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Subject: Re: [office-comment] Support for overlined text in ODF

Martin Whitaker wrote:
> Thomas Zander wrote:
>> On Wednesday 09 May 2007 08:27:54 Leonard Mada wrote:
>>> I expect it too to be continuous, but where on the vertical axis would
>>> you position it?
>> ...
>> If we use the typographical rules then, actually, we don't have to 
>> (re)define it :)
>> By that I mean that if you ask 10 typographic experts and the fast 
>> majority will come up with the same answer we don't need to write 
>> that answer down. It is up to the implementer to gather that 
>> information.
>> With my typographical background, I'd say;
>> If you consider one line of characters a block, from top of font to 
>> bottom (with the baseline in between) and the linespacing being 
>> excluded from this block, then the overline would IMO be at the top 
>> of that block.
>> If it grows thicker it then eats away at the linespacing (50%) and at 
>> the tops of the ascenders (50%).
> Basing the overline position on typographical rules seems to me to be
> the correct approach. I'm not a typographic expert, so can't contribute
> an authoritive opinion. For what it's worth, though, OOo already contains
> code for rendering overlines (used instead of underlines when certain
> CJK fonts are selected). This code uses the "internal ascent" font metric
> (if available) and positions the overline at 50% of the internal ascent.
> If the internal ascent metric is not available, it estimates a value,
> based on the font height. This gives reasonable results with the fonts
> I have tried.

To my knowledge, there is no consensus on what actually overline is. I 
have searched the internet some while back. I did search it these days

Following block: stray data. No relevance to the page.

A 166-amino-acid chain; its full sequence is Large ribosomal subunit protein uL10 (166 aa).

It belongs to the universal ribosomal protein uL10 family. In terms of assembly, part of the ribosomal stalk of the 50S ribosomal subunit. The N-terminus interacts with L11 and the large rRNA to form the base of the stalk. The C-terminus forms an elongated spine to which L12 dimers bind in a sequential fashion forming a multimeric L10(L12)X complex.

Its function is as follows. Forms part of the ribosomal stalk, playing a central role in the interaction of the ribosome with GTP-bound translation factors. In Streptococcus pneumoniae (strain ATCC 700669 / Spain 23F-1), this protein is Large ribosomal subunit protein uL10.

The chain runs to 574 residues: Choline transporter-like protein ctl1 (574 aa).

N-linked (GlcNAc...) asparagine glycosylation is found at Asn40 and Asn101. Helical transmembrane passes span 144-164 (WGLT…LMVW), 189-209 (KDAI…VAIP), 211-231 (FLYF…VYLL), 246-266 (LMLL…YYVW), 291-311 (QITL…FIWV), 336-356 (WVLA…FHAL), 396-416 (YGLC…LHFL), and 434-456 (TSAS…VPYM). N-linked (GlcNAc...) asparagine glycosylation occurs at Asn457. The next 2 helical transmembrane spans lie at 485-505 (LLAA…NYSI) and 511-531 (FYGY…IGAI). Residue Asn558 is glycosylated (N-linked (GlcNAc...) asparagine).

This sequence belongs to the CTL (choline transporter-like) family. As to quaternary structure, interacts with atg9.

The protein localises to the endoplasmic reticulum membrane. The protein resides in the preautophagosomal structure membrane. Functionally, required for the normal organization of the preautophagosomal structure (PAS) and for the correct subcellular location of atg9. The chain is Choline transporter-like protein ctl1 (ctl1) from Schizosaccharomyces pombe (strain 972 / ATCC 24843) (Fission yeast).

again, but did not find any hard written definition. I might be wrong 
and, in that case would politely ask to be pointed to the internet resource.

The problem with overline is not trivial. IF I remember correcly, the 
font height is the vertical distance between the maximum descent and 
maximum ascent.

  1.) the ascent and descent may *NOT* contain the distance for letter 
       (they can, BUT they may also NOT)
  2.) Additionally, the individual letters of a font may have differing 
heights for ascenders and descenders (usually not, BUT occurs in some 
fonts). I have used such fonts in mathematical writing, where the letter 
"f" and "F" were disproportionally taller than the remaining letters.
  3.) for many entirely lowercase words, we may want to base the 
'overline' on the x-height (especially for fonts where the height of 
uppercase letters is 3-5x bigger than of the corresponding lowercase 
  4.) superscript => might extend well beyond the computed overline for 
that particular font-word combination

As there is no universal definition, I still believe that writing a 
robust definition (taking account of the specific cases mentioned 
previously) is the better way.

The most basic question is:
Q: *Should the 'overline position' be different for different words*?
[My answer is definitely YES + option for IDENTICAL overline!]

Or, more basically, should we allow the user to choose for a fixed 
position (with some limits) for the 'overline', too?

IF we take only the ascenders for the letters making the word into 
account, overline positions computed for "xxx", "xi", "input" and 
"INPUT" may be completely different. A user may choose however to use 
the same height for the overline, because that would look nicer (with 
some fonts). With other fonts, that would look totally silly, so he may 
want to use the first method.

These are just some thoughts and I hope that in the end we adopt a 
flexible solution.

Kind regards,

Leonard Mada

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